Ruler's name-Suritana Sri Samasadina
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Nasir ud din Qubacha-1206-28
Qubacha was a slave under Muhammad bin Sam just as Iltutmash and Taj ud din Yildiz were. After the death of his master, he came to rule Sind. But when Iltutmash came to rule in Delhi, the picture took a different turn. Qubacha was in conflict with Yildiz and Iltutmash. In 1924, Jalal ud din Mingburnu inflicted a devastating defeat to Qubacha. Iltutmash used this opportunity to invade Sind in 1228. Qubacha tried to flee but failed. He either committed suicide or accidentally drowed in the Indus river.





Ruler's name - "Sri Kubacha" above recumbent bull. Sree Hamira above horseman on the reverse.
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 Posted 08/21/2016  1:44 pm  Show Profile   Bookmark this reply Add Spence to your friends list Get a Link to this Reply
@drnsreedhar, outlining the letters in the legends is very helpful for those of us who are firmly mono-lingual!
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 Posted 08/21/2016  10:47 pm  Show Profile   Bookmark this reply Add drnsreedhar to your friends list Get a Link to this Reply
Mingburnu-1220-24
He was the last ruler of the Khwarezmian empire. His empire was a vast area now belonging to Iran, Uzbekistan, partly to Kazakhstan and partly to Turkmenistan. Jalal ud din fled to India with Chengiz Khan following him at his heels in AD.1220. He was denied refuge at Delhi by Iltutmash. He captured Lahore and some land around. When Iltutmash marched to Lahore in 1224, Mingburnu left and attacked Sind, defeating Nazir ud din Qubacha and then retreated to Persia.




Name of ruler-Jalal ud d(eena) in Sarada script.

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 Posted 08/21/2016  10:54 pm  Show Profile   Bookmark this reply Add drnsreedhar to your friends list Get a Link to this Reply
@dspenciner:) Thank you for the remark. I shall try to outline as many as I can.Please raise questions in case you need explanations.
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 Posted 08/22/2016  1:07 pm  Show Profile   Bookmark this reply Add drnsreedhar to your friends list Get a Link to this Reply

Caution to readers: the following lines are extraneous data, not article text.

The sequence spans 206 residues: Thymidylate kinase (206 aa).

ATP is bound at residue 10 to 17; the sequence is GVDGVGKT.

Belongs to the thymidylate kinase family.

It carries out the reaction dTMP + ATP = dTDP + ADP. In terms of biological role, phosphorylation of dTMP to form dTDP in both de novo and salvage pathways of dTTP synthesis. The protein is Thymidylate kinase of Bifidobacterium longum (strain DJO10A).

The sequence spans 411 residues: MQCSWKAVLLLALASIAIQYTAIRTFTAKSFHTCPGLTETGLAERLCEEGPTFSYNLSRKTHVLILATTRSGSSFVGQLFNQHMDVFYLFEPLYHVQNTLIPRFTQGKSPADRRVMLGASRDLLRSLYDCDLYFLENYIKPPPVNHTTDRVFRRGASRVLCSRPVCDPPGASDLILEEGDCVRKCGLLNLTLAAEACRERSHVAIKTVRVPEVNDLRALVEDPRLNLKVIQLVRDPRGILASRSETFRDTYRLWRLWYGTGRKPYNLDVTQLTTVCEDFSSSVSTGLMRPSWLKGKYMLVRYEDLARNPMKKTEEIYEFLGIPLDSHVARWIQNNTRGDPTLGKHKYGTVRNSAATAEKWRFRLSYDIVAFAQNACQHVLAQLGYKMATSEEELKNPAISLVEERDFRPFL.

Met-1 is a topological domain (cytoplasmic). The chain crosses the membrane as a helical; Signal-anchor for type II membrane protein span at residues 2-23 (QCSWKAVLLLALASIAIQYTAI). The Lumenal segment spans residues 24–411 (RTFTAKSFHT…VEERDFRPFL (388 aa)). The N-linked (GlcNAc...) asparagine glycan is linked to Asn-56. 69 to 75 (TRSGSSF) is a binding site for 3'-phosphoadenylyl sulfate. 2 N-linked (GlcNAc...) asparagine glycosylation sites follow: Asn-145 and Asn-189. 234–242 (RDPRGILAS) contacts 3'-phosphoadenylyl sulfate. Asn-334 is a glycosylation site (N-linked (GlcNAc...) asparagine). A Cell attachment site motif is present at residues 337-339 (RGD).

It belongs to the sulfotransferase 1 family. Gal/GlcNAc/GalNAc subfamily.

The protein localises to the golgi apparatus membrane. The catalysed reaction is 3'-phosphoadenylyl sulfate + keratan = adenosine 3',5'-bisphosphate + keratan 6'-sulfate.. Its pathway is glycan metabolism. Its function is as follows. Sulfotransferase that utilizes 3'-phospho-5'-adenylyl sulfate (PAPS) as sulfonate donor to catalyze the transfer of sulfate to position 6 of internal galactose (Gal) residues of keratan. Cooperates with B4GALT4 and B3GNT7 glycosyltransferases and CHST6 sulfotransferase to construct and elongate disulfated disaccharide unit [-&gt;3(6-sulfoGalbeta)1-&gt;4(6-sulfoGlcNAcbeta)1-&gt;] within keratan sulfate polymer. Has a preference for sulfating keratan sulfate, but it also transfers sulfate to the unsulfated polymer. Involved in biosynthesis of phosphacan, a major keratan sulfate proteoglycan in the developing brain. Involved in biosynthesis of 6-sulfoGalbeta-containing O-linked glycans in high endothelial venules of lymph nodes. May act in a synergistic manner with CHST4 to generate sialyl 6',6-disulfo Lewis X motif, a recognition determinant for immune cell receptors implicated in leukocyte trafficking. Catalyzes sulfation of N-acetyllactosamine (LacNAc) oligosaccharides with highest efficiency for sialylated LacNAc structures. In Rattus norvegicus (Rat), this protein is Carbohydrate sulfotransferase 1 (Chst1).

Rukn ud din firoz-1235-36

At the time of death,Delhi Sultan Iltutmash had nominated his daughter Razia to the throne. But the nobles who resented it saboutaged it and took Rukn ud din, her brother to the throne. But he proved worthless and was he was eventually murdered in November 1236.




Name of ruler - "Ruknaadeena" above recumbent bull to left

Edited by drnsreedhar
08/22/2016 1:10 pm
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Saif ud din Hasan Qurlugh-1239-46

He was ruler of Sind for about a decade. He was was reigning in Ghazna and moved to Sind in about 1239. Nothing much is known about him. He had issued bull-horseman and legend-horseman type coins.




Ruler's name - "Kurlak"
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 Posted 08/23/2016  10:16 am  Show Profile   Bookmark this reply Add drnsreedhar to your friends list Get a Link to this Reply
Muiz ud din Bahram-1240-42

He was Delhi Sultan and brother to Sultana Razia(1236-1240). A plot was raised against Razia during her reign. She was captured and imprisoned by Altunia the Governor of Bhatinda. She and Altunia got married later and planned to return to Delhi. But Muiz ud din had plans to the throne of Delhi. He defeated Altunia and Razia and put them to death in 1240. But he became unpopular and was murdered by his own army in 1242.




Ruler's name - "Sri Mu aza deen" above recumbent bull to left.

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Ala ud din Masud (1242-1246)
Ala ud din Masud was chosen to rule Delhi after Muiz ud din Bahram was killed in AD.1242. He was son of Rukn ud din Firoz (AD.1235-36) who was brother of Sultana Razia. He was lost to luxurious living that ended up in his replacement in AD.1246 with Nazir ud din Mahmud.




Ruler'a name - "Alav" above recumbent bull to left.

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 Posted 08/24/2016  03:39 am  Show Profile   Bookmark this reply Add drnsreedhar to your friends list Get a Link to this Reply
Samant deva

Coins bearing the legend "Samant deva" are the biggest puzzle in Indian coins. Lots of coins bearing this legend on one side and the name of another ruler on the other are often come across. So this must have been a title used by them. But there are a few with "Samant deva" on the bull side with no legend that can be read on the other also.





legend :"Samant deva" above recumbent bull to left.
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 Posted 08/24/2016  03:51 am  Show Profile   Bookmark this reply Add drnsreedhar to your friends list Get a Link to this Reply
Bull and Horseman coins- with horseman side obverse

Madanapala deva-1145-67

He ruled Delhi between 1145 and 1167. (A.S Smith places him slightly before at about 1080-1115). His father Chandradeva is said to have acquired suzerainty over Kanauj.






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 Posted 08/24/2016  10:09 am  Show Profile   Bookmark this reply Add Archraz to your friends list Get a Link to this Reply
drnsreedhar- Wonderful post about some very interesting coins! Thank you very much.
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 Posted 08/24/2016  10:25 pm  Show Profile   Bookmark this reply Add drnsreedhar to your friends list Get a Link to this Reply
@Archraz:) Thank you very much.
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Someswara deva-1169-79
He belongs to the Chauhan rulers of Delhi. A.S.Smith also places his period to approximately 1170-75. His son Prithviraj is famous in history for his gallantry.




Ruler's name-"Some(swara)deva" above the horseman to right."So" is written to the left of the horseman and the rest to its right.